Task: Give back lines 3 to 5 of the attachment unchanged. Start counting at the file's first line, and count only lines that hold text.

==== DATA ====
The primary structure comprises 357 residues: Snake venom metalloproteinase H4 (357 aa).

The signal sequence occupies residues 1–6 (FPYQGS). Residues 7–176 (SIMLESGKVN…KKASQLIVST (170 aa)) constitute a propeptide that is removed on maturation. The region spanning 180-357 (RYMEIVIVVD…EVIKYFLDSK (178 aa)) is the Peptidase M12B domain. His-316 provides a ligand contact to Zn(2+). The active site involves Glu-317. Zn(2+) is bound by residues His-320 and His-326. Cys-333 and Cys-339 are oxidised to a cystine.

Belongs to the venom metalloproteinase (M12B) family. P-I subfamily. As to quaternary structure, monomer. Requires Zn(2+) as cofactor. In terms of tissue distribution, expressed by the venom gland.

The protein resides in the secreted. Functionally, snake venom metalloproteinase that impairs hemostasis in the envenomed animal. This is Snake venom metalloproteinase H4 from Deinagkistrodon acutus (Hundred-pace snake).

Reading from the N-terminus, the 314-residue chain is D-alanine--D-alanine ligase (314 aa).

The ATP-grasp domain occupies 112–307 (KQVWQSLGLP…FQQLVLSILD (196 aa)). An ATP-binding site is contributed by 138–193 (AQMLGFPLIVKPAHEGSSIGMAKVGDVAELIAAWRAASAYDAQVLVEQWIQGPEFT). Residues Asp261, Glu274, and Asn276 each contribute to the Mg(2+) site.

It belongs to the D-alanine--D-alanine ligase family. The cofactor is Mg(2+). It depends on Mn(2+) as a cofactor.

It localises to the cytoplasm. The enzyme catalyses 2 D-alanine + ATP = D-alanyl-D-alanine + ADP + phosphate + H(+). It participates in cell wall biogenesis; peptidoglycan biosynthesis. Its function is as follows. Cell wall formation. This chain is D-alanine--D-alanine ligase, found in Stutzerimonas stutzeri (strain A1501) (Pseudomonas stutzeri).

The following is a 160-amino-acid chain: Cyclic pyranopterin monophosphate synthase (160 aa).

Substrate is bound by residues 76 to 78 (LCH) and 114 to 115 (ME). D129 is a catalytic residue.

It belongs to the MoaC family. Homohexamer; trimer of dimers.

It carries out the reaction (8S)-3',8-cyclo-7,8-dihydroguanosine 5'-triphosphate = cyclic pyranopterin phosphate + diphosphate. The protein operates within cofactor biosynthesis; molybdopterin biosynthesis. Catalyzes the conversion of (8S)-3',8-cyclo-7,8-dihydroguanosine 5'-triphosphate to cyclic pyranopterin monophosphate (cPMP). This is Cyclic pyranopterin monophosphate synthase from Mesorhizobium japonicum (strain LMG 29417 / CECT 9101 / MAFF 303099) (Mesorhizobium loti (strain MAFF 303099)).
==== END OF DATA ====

Belongs to the venom metalloproteinase (M12B) family. P-I subfamily. As to quaternary structure, monomer. Requires Zn(2+) as cofactor. In terms of tissue distribution, expressed by the venom gland.

The protein resides in the secreted. Functionally, snake venom metalloproteinase that impairs hemostasis in the envenomed animal. This is Snake venom metalloproteinase H4 from Deinagkistrodon acutus (Hundred-pace snake).

Reading from the N-terminus, the 314-residue chain is D-alanine--D-alanine ligase (314 aa).